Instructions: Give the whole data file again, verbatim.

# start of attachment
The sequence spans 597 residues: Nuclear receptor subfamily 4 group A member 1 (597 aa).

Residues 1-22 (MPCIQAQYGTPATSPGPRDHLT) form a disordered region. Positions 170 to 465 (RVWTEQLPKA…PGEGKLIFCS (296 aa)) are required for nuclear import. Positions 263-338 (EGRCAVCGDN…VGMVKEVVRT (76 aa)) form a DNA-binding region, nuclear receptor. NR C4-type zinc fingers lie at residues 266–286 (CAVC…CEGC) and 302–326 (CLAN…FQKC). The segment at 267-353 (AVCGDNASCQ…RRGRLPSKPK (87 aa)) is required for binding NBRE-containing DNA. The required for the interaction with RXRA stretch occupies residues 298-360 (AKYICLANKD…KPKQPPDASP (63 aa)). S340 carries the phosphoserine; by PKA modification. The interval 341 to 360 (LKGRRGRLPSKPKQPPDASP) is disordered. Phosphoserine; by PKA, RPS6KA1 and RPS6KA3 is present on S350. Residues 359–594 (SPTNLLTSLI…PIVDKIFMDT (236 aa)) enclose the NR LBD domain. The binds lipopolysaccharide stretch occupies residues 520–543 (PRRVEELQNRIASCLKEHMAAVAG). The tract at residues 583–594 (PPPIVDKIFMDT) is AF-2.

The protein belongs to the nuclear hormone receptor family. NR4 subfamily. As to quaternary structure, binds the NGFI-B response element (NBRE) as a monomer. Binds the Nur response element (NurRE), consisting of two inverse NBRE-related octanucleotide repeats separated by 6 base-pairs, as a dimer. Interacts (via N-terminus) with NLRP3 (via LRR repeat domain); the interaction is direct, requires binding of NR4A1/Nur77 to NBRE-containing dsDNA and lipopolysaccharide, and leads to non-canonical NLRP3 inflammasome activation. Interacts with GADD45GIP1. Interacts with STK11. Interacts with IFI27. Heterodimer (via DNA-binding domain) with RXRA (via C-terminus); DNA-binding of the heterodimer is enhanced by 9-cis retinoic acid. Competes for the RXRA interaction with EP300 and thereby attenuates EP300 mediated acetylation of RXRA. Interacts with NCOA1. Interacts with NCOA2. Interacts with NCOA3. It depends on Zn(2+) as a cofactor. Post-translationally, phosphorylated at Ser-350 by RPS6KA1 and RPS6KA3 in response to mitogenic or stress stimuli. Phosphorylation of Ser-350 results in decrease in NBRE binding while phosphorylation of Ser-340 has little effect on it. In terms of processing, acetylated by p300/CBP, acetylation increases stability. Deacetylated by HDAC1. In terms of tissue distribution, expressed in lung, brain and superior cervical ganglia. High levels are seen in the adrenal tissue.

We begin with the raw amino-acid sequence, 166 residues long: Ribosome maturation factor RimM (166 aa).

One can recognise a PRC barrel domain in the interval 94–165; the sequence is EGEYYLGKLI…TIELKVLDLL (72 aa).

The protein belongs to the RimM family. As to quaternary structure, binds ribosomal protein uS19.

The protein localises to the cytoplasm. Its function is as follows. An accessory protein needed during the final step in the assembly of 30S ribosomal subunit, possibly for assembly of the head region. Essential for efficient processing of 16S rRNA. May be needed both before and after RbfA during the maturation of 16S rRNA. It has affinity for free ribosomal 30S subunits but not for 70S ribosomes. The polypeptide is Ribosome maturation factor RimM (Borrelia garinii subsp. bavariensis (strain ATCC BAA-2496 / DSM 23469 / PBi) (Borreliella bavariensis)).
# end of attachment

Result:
The sequence spans 597 residues: Nuclear receptor subfamily 4 group A member 1 (597 aa).

Residues 1-22 (MPCIQAQYGTPATSPGPRDHLT) form a disordered region. Positions 170 to 465 (RVWTEQLPKA…PGEGKLIFCS (296 aa)) are required for nuclear import. Positions 263-338 (EGRCAVCGDN…VGMVKEVVRT (76 aa)) form a DNA-binding region, nuclear receptor. NR C4-type zinc fingers lie at residues 266–286 (CAVC…CEGC) and 302–326 (CLAN…FQKC). The segment at 267-353 (AVCGDNASCQ…RRGRLPSKPK (87 aa)) is required for binding NBRE-containing DNA. The required for the interaction with RXRA stretch occupies residues 298-360 (AKYICLANKD…KPKQPPDASP (63 aa)). S340 carries the phosphoserine; by PKA modification. The interval 341 to 360 (LKGRRGRLPSKPKQPPDASP) is disordered. Phosphoserine; by PKA, RPS6KA1 and RPS6KA3 is present on S350. Residues 359–594 (SPTNLLTSLI…PIVDKIFMDT (236 aa)) enclose the NR LBD domain. The binds lipopolysaccharide stretch occupies residues 520–543 (PRRVEELQNRIASCLKEHMAAVAG). The tract at residues 583–594 (PPPIVDKIFMDT) is AF-2.

The protein belongs to the nuclear hormone receptor family. NR4 subfamily. As to quaternary structure, binds the NGFI-B response element (NBRE) as a monomer. Binds the Nur response element (NurRE), consisting of two inverse NBRE-related octanucleotide repeats separated by 6 base-pairs, as a dimer. Interacts (via N-terminus) with NLRP3 (via LRR repeat domain); the interaction is direct, requires binding of NR4A1/Nur77 to NBRE-containing dsDNA and lipopolysaccharide, and leads to non-canonical NLRP3 inflammasome activation. Interacts with GADD45GIP1. Interacts with STK11. Interacts with IFI27. Heterodimer (via DNA-binding domain) with RXRA (via C-terminus); DNA-binding of the heterodimer is enhanced by 9-cis retinoic acid. Competes for the RXRA interaction with EP300 and thereby attenuates EP300 mediated acetylation of RXRA. Interacts with NCOA1. Interacts with NCOA2. Interacts with NCOA3. It depends on Zn(2+) as a cofactor. Post-translationally, phosphorylated at Ser-350 by RPS6KA1 and RPS6KA3 in response to mitogenic or stress stimuli. Phosphorylation of Ser-350 results in decrease in NBRE binding while phosphorylation of Ser-340 has little effect on it. In terms of processing, acetylated by p300/CBP, acetylation increases stability. Deacetylated by HDAC1. In terms of tissue distribution, expressed in lung, brain and superior cervical ganglia. High levels are seen in the adrenal tissue.

We begin with the raw amino-acid sequence, 166 residues long: Ribosome maturation factor RimM (166 aa).

One can recognise a PRC barrel domain in the interval 94–165; the sequence is EGEYYLGKLI…TIELKVLDLL (72 aa).

The protein belongs to the RimM family. As to quaternary structure, binds ribosomal protein uS19.

The protein localises to the cytoplasm. Its function is as follows. An accessory protein needed during the final step in the assembly of 30S ribosomal subunit, possibly for assembly of the head region. Essential for efficient processing of 16S rRNA. May be needed both before and after RbfA during the maturation of 16S rRNA. It has affinity for free ribosomal 30S subunits but not for 70S ribosomes. The polypeptide is Ribosome maturation factor RimM (Borrelia garinii subsp. bavariensis (strain ATCC BAA-2496 / DSM 23469 / PBi) (Borreliella bavariensis)).